Collins also issued a statement: “I hope that passage of this extension will provide some much needed temporary assistance to those families who currently must rely on unemployment benefits due to the loss of jobs,” she said.

A lone Democrat, Sen. Ben Nelson of Nebraska, voted to continue the GOP filibuster. The clinching vote was cast by Sen. Carte Goodwin, D-W.Va., who was appointed Friday to replace the late Robert Byrd, who died last month at age 92.

Moments after Vice President Joe Biden swore him into office, the chamber’s newest member walked onto the Senate floor with Sen. Jay Rockefeller, D-W.Va., approached the clerk’s desk at the front of the chamber and soberly mouthed the word “aye.” Friends and family in the Senate gallery broke into applause.

“That will be a vote that helps millions of Americans,” Goodwin said afterward, adding that he was “privileged to have played a small role” in passing the legislation.

With the unemployment rate at 9.5 percent, 8.7 million people were receiving jobless benefits at the end of June. A little more than half received state benefits, which are typically available for 26 weeks. The rest were receiving extended benefits financed by the federal government, which are due to run out soon unless this bill passes. The Labor Department estimates that 2.5 million people had been cut off by the end of last week.

The bill before the Senate would extend benefits retroactively. While state laws vary, labor officials and advocates for the unemployed said some people could expect to see lump-sum payments covering lost income back to June 2. Even if the bill passes, many people will have to wait two to four weeks before checks are restored, said Rick McHugh, a staff attorney for the National Employment Law Project, which advocates for jobless workers.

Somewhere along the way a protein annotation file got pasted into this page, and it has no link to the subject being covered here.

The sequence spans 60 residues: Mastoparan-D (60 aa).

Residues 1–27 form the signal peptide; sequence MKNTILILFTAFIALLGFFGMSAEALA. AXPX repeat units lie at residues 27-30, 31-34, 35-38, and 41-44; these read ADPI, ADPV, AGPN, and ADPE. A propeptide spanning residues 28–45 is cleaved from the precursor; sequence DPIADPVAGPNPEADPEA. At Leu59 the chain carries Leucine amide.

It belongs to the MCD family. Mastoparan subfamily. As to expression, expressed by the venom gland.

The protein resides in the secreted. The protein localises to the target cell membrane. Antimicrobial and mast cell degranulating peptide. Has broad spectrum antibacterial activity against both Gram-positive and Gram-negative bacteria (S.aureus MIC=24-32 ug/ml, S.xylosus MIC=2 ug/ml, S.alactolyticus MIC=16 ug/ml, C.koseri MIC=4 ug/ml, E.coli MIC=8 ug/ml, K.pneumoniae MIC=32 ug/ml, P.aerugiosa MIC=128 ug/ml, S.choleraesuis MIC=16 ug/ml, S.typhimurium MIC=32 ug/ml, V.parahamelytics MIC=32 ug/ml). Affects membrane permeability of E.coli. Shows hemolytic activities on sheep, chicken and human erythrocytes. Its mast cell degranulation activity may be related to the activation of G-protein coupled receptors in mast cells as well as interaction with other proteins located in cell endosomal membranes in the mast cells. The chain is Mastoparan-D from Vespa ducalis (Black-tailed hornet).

“I’m sure it seems important to people in Washington, who are fighting over these budget points of order, but it doesn’t look very important to people in the real world,” said McHugh, who works in Michigan, where the jobless rate is more than 13 percent. “It’s not a pleasant process to get calls from these folks who are losing their houses and losing their health insurance and taking their kids out of college and making the choices people are being forced to make in this economy.”

Passage of the jobless benefits bill would mark a modest victory for Obama and congressional Democrats, who have been struggling since February to push through a significant extension of the program. The provision was originally part of a much larger package of fresh spending on the economy, but Democrats have been forced repeatedly to pare it back as conservative Democrats joined Republicans in arguing that the nation could ill-afford another big hike in the national debt.

Democrats have dropped from the bill an extension of $25-a-week bonus payments that were added to unemployment checks under last year’s stimulus package, and have little hope of extending subsidies that pay up to 65 percent of COBRA health insurance premiums for the unemployed.

Obama’s push for billions of dollars in state aid has also been scaled back, and Senate Democrats were in talks with Republicans late Tuesday about ditching Obama’s proposal to increase lending to small businesses from another pending initiative.